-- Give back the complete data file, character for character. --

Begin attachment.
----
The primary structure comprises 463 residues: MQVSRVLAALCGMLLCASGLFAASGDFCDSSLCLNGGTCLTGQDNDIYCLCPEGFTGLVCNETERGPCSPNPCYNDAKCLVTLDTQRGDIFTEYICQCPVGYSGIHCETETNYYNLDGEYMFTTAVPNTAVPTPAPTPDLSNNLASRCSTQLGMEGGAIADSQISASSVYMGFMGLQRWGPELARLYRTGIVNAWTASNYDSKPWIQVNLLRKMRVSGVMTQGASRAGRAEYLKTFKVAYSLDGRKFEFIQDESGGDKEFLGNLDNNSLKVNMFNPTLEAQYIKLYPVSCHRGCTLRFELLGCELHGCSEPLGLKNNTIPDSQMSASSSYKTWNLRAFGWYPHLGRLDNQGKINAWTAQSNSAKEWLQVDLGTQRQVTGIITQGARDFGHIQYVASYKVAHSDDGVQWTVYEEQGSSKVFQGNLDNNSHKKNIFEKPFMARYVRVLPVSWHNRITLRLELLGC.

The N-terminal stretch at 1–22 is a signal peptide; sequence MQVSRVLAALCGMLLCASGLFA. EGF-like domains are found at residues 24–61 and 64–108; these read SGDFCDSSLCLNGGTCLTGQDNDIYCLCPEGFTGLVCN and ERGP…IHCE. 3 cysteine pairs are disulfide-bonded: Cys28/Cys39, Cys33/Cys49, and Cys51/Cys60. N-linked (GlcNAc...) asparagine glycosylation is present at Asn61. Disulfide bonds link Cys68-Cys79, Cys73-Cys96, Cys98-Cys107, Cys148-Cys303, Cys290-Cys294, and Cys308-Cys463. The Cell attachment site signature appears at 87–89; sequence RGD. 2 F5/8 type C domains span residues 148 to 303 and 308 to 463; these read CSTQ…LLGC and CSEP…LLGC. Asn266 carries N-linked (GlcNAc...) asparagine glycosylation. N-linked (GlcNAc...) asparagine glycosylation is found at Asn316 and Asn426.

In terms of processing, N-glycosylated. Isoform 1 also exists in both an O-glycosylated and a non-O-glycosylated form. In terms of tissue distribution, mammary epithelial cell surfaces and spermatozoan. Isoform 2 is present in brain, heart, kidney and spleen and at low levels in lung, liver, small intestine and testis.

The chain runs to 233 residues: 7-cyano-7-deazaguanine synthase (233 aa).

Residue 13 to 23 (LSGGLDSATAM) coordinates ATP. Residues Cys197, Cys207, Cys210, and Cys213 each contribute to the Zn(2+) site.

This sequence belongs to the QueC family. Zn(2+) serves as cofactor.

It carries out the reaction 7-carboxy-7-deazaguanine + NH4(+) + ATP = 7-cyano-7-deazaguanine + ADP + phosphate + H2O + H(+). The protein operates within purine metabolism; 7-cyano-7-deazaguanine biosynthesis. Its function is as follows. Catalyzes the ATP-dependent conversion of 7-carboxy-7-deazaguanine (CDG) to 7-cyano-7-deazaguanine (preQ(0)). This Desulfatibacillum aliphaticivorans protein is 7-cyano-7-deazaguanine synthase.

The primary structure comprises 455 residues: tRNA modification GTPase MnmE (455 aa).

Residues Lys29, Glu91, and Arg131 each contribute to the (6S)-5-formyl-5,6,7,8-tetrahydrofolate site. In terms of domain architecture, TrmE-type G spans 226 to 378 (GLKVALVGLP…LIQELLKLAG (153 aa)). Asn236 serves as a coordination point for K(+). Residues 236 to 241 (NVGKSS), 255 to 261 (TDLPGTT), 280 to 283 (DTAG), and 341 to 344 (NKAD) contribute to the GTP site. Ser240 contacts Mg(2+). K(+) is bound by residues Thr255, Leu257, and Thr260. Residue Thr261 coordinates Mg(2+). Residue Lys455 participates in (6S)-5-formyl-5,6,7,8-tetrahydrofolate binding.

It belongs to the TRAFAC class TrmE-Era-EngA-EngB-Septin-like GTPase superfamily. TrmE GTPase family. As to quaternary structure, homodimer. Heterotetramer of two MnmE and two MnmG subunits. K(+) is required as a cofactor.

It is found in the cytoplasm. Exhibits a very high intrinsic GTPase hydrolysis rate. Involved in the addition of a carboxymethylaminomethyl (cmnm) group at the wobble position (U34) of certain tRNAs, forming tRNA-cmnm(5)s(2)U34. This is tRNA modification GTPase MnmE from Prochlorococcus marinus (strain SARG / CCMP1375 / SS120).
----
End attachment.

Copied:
The primary structure comprises 463 residues: MQVSRVLAALCGMLLCASGLFAASGDFCDSSLCLNGGTCLTGQDNDIYCLCPEGFTGLVCNETERGPCSPNPCYNDAKCLVTLDTQRGDIFTEYICQCPVGYSGIHCETETNYYNLDGEYMFTTAVPNTAVPTPAPTPDLSNNLASRCSTQLGMEGGAIADSQISASSVYMGFMGLQRWGPELARLYRTGIVNAWTASNYDSKPWIQVNLLRKMRVSGVMTQGASRAGRAEYLKTFKVAYSLDGRKFEFIQDESGGDKEFLGNLDNNSLKVNMFNPTLEAQYIKLYPVSCHRGCTLRFELLGCELHGCSEPLGLKNNTIPDSQMSASSSYKTWNLRAFGWYPHLGRLDNQGKINAWTAQSNSAKEWLQVDLGTQRQVTGIITQGARDFGHIQYVASYKVAHSDDGVQWTVYEEQGSSKVFQGNLDNNSHKKNIFEKPFMARYVRVLPVSWHNRITLRLELLGC.

The N-terminal stretch at 1–22 is a signal peptide; sequence MQVSRVLAALCGMLLCASGLFA. EGF-like domains are found at residues 24–61 and 64–108; these read SGDFCDSSLCLNGGTCLTGQDNDIYCLCPEGFTGLVCN and ERGP…IHCE. 3 cysteine pairs are disulfide-bonded: Cys28/Cys39, Cys33/Cys49, and Cys51/Cys60. N-linked (GlcNAc...) asparagine glycosylation is present at Asn61. Disulfide bonds link Cys68-Cys79, Cys73-Cys96, Cys98-Cys107, Cys148-Cys303, Cys290-Cys294, and Cys308-Cys463. The Cell attachment site signature appears at 87–89; sequence RGD. 2 F5/8 type C domains span residues 148 to 303 and 308 to 463; these read CSTQ…LLGC and CSEP…LLGC. Asn266 carries N-linked (GlcNAc...) asparagine glycosylation. N-linked (GlcNAc...) asparagine glycosylation is found at Asn316 and Asn426.

In terms of processing, N-glycosylated. Isoform 1 also exists in both an O-glycosylated and a non-O-glycosylated form. In terms of tissue distribution, mammary epithelial cell surfaces and spermatozoan. Isoform 2 is present in brain, heart, kidney and spleen and at low levels in lung, liver, small intestine and testis.

The chain runs to 233 residues: 7-cyano-7-deazaguanine synthase (233 aa).

Residue 13 to 23 (LSGGLDSATAM) coordinates ATP. Residues Cys197, Cys207, Cys210, and Cys213 each contribute to the Zn(2+) site.

This sequence belongs to the QueC family. Zn(2+) serves as cofactor.

It carries out the reaction 7-carboxy-7-deazaguanine + NH4(+) + ATP = 7-cyano-7-deazaguanine + ADP + phosphate + H2O + H(+). The protein operates within purine metabolism; 7-cyano-7-deazaguanine biosynthesis. Its function is as follows. Catalyzes the ATP-dependent conversion of 7-carboxy-7-deazaguanine (CDG) to 7-cyano-7-deazaguanine (preQ(0)). This Desulfatibacillum aliphaticivorans protein is 7-cyano-7-deazaguanine synthase.

The primary structure comprises 455 residues: tRNA modification GTPase MnmE (455 aa).

Residues Lys29, Glu91, and Arg131 each contribute to the (6S)-5-formyl-5,6,7,8-tetrahydrofolate site. In terms of domain architecture, TrmE-type G spans 226 to 378 (GLKVALVGLP…LIQELLKLAG (153 aa)). Asn236 serves as a coordination point for K(+). Residues 236 to 241 (NVGKSS), 255 to 261 (TDLPGTT), 280 to 283 (DTAG), and 341 to 344 (NKAD) contribute to the GTP site. Ser240 contacts Mg(2+). K(+) is bound by residues Thr255, Leu257, and Thr260. Residue Thr261 coordinates Mg(2+). Residue Lys455 participates in (6S)-5-formyl-5,6,7,8-tetrahydrofolate binding.

It belongs to the TRAFAC class TrmE-Era-EngA-EngB-Septin-like GTPase superfamily. TrmE GTPase family. As to quaternary structure, homodimer. Heterotetramer of two MnmE and two MnmG subunits. K(+) is required as a cofactor.

It is found in the cytoplasm. Exhibits a very high intrinsic GTPase hydrolysis rate. Involved in the addition of a carboxymethylaminomethyl (cmnm) group at the wobble position (U34) of certain tRNAs, forming tRNA-cmnm(5)s(2)U34. This is tRNA modification GTPase MnmE from Prochlorococcus marinus (strain SARG / CCMP1375 / SS120).